Supreme Court Curbs Power of Regulatory Agencies Like FCC

The decision could have a big impact on two pending cases involving the Federal Communications Commission, including net neutrality.

Supreme Court Curbs Power of Regulatory Agencies Like FCC
Pool photo of Chief Justice John Roberts at the 2024 state of the union address by Julia Nikhinson

WASHINGTON, June 2024  -  In a closely watched case, the Supreme Court on Friday ruled that federal courts do not need to defer to regulatory agencies in disputes over the correct reading of vague laws passed by Congress.

In a 6-3 decision, the court overturned what’s known as the Chevron Doctrine, a 1984 Supreme Court precedent that required the judiciary to uphold agency statutory interpretations when laws came with unclear commands or had gaps needed filling.

“Perhaps most fundamentally, Chevron’s presumption is misguided because agencies have no special competence in resolving statutory ambiguities. Courts do,” said Chief Justice John Roberts, writing for the majority. “Chevron gravely erred in concluding that the inquiry is fundamentally different just because an administrative interpretation is in play.”

Chevron deference became controversial because it had the twin effect of denying courts their historic role of deciding the meaning of laws and enhancing the power of administrative agencies that knew they would rarely lose in court.

Joining Roberts’ opinion in Loper Bright Enterprises v. Raimondo were Justices Clarence Thomas, Samuel Alito, Neil Gorsuch, Brett Kavanaugh, and Amy Coney Barrett. Justice Elena Kagan filed a dissent joined by Justices Sonia Sotomayor and Ketanji Brown Jackson in part.

The decision could have a big impact on two pending cases involving the Federal Communications Commission.

The FCC’s new digital discrimination rules included a disparate impact standard that can hold broadband Internet Service Providers liable for unintentional discrimination in the rollout of broadband infrastructure. The FCC's rules are now before the U.S. Court of Appeals for the Eighth Circuit in St. Louis.

Broadband ISPs have also challenged the FCC’s Net Neutrality rules and have asked the U.S. Court of Appeals for the Sixth Circuit to stay them by July 15.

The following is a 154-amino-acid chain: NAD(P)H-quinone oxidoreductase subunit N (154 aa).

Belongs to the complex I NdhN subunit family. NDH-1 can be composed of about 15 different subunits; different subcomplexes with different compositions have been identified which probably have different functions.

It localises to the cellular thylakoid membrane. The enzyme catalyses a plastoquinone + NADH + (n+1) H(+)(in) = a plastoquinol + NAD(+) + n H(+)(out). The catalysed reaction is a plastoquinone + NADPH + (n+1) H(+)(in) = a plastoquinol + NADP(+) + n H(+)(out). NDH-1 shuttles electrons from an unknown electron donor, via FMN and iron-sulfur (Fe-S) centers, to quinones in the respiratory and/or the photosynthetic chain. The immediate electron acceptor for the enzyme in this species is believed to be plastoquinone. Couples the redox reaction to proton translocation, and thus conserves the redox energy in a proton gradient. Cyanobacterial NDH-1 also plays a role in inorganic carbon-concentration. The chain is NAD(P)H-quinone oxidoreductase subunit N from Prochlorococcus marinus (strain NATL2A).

In both cases, the ISPs have said the FCC acted based on an incorrect interpretation of federal laws. Before Friday’s Supreme Court ruling, the Chevron Doctrine would have required courts to accept the FCC’s rules if found to be reasonable and not arbitrary or capricious.

Public Knowledge issued a press release critical of the court's ruling. The progressive organization said the decision "jeopardizes Net Neutrality."

Free State Foundation President Randolph May issued a statement saying "the practical effect of the Supreme Court’s decision in Loper should be to rein in overly aggressive statutory interpretations by agencies."

The court’s ruling Friday was not a constitutional holding. It did not say Chevron violated a constitutional clause or amendment, only that it did not conform with the Administrative Procedure Act of 1946. That means Congress could pass a law restoring the Chevron Doctrine. In fact, bills have been introduced on Capitol Hill to defend or abolish Chevron deference.

Even though the Supreme Court majority said Chevron deference was “fundamentally misguided,” it said its decision Friday would not impact prior cases in which agency regulations were upheld under the Chevron Doctrine.

“By overruling Chevron … the court does not call into question prior cases that relied on the Chevron framework,” Roberts’ opinion said.

Popular Tags